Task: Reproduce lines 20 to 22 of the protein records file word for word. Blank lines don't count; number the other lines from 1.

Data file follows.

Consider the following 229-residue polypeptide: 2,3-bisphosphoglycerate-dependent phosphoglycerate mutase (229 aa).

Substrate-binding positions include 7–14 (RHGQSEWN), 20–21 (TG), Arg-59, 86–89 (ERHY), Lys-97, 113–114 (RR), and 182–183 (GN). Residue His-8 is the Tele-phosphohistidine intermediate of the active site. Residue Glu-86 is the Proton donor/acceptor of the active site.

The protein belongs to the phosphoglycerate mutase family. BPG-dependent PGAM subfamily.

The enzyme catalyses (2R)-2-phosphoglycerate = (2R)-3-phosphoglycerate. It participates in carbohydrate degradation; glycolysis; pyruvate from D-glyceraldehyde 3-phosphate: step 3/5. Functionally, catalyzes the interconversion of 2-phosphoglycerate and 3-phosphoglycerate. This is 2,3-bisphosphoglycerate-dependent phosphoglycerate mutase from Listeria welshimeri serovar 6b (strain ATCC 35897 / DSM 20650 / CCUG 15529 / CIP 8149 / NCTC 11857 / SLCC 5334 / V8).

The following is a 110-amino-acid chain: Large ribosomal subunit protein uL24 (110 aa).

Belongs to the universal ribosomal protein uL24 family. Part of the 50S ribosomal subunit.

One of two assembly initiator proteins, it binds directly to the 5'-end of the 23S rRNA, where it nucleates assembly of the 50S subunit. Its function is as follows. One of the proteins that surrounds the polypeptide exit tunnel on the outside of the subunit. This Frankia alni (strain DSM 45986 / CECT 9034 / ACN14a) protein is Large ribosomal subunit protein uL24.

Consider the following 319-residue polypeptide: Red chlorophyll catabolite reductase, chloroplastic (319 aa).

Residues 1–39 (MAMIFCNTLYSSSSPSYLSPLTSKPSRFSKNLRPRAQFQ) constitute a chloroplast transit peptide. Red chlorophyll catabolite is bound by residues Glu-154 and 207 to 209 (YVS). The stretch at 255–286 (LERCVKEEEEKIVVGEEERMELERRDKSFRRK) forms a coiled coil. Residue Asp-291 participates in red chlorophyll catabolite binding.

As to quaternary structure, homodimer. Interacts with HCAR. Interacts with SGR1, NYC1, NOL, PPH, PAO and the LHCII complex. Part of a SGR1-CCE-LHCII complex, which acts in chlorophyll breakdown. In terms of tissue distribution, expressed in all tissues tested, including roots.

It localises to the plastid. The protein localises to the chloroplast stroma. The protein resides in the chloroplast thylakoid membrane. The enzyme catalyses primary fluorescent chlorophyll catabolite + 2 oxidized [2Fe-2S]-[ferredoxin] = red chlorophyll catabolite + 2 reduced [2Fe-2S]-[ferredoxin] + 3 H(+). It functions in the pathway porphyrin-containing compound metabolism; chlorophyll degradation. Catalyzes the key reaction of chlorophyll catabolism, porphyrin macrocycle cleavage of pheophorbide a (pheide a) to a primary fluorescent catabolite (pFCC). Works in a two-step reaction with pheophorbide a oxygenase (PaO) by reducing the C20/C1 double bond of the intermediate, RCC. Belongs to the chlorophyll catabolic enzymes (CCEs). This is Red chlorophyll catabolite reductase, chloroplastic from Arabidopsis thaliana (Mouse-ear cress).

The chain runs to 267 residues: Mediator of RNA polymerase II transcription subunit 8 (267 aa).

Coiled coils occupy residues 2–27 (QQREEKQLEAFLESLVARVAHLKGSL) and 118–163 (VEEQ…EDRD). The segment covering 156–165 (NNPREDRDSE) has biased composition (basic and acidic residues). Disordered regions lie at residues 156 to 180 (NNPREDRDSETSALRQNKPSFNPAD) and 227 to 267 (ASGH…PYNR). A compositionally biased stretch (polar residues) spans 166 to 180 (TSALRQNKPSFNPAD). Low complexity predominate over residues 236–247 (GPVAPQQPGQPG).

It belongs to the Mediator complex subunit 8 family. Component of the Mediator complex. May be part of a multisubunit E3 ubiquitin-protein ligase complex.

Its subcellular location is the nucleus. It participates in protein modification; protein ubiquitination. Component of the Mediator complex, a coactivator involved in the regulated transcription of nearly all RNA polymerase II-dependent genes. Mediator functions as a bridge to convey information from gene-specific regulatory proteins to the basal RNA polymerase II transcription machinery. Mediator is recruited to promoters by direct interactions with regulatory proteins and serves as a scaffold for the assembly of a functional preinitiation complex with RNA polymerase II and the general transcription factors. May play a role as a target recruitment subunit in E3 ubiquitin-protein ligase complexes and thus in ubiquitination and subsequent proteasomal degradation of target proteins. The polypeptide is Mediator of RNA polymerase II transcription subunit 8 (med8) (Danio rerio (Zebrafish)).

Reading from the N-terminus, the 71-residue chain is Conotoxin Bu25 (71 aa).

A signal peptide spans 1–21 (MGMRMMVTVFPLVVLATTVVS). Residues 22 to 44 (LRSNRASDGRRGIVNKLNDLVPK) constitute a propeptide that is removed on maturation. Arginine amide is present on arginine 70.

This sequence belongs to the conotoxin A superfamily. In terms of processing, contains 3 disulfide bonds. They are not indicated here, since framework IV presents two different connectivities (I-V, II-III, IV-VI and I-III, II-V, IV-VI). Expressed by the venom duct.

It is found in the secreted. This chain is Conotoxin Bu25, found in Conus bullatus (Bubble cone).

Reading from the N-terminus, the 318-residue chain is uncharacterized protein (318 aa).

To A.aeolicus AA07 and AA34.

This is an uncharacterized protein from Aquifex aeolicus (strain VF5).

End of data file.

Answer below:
Reading from the N-terminus, the 318-residue chain is uncharacterized protein (318 aa).

To A.aeolicus AA07 and AA34.

This is an uncharacterized protein from Aquifex aeolicus (strain VF5).